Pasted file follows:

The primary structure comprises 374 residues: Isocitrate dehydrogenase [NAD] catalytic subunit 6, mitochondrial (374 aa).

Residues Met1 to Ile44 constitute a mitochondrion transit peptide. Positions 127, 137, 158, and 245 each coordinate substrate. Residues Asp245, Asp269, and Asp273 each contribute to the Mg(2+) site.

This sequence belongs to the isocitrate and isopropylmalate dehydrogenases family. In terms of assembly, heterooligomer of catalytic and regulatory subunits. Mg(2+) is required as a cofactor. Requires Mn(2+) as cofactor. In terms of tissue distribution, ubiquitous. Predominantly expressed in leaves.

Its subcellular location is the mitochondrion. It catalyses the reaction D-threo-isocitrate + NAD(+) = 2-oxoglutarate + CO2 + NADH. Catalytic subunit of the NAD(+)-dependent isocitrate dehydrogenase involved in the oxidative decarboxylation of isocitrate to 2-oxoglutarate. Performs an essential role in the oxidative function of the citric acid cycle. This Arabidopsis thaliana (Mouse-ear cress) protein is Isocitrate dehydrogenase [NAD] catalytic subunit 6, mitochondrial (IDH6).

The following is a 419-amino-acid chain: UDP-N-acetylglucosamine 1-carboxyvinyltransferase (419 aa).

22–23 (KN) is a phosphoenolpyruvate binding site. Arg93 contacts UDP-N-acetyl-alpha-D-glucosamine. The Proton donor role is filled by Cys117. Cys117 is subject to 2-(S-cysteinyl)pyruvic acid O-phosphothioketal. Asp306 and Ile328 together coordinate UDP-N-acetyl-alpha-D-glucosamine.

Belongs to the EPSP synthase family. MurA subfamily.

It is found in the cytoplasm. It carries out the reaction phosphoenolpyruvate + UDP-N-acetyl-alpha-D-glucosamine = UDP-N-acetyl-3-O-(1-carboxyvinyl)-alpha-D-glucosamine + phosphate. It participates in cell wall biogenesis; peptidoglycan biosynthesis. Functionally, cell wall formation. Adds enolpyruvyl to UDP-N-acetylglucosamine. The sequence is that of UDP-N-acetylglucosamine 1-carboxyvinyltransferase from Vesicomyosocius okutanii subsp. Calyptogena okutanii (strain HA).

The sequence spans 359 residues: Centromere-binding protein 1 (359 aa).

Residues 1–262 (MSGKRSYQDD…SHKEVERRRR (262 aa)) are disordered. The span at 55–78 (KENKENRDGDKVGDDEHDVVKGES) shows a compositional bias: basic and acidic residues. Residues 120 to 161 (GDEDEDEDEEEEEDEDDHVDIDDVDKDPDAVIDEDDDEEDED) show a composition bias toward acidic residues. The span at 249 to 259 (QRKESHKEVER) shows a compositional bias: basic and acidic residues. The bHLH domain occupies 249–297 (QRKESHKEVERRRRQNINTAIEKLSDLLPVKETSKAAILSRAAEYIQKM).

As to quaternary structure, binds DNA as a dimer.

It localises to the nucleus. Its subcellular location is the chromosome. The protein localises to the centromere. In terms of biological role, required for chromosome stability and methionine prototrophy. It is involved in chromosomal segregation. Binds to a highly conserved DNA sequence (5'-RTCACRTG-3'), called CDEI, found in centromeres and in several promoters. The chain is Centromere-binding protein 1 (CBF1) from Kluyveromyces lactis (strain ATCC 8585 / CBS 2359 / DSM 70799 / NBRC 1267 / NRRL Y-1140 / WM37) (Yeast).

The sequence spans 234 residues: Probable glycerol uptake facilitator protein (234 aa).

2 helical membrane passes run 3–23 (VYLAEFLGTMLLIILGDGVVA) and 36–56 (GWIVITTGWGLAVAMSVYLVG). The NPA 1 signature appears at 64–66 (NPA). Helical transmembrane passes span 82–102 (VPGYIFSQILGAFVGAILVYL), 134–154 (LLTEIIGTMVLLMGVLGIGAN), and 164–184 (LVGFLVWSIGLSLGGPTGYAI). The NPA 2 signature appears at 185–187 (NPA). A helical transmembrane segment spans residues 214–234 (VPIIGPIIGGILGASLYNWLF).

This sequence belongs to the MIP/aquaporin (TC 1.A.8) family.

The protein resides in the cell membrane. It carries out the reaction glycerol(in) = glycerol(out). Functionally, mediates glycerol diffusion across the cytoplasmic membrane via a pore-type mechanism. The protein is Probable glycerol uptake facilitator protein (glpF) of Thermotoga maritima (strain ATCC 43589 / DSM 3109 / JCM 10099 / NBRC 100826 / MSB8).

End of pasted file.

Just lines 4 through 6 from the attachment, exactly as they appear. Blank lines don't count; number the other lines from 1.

Its subcellular location is the mitochondrion. It catalyses the reaction D-threo-isocitrate + NAD(+) = 2-oxoglutarate + CO2 + NADH. Catalytic subunit of the NAD(+)-dependent isocitrate dehydrogenase involved in the oxidative decarboxylation of isocitrate to 2-oxoglutarate. Performs an essential role in the oxidative function of the citric acid cycle. This Arabidopsis thaliana (Mouse-ear cress) protein is Isocitrate dehydrogenase [NAD] catalytic subunit 6, mitochondrial (IDH6).

The following is a 419-amino-acid chain: UDP-N-acetylglucosamine 1-carboxyvinyltransferase (419 aa).

22–23 (KN) is a phosphoenolpyruvate binding site. Arg93 contacts UDP-N-acetyl-alpha-D-glucosamine. The Proton donor role is filled by Cys117. Cys117 is subject to 2-(S-cysteinyl)pyruvic acid O-phosphothioketal. Asp306 and Ile328 together coordinate UDP-N-acetyl-alpha-D-glucosamine.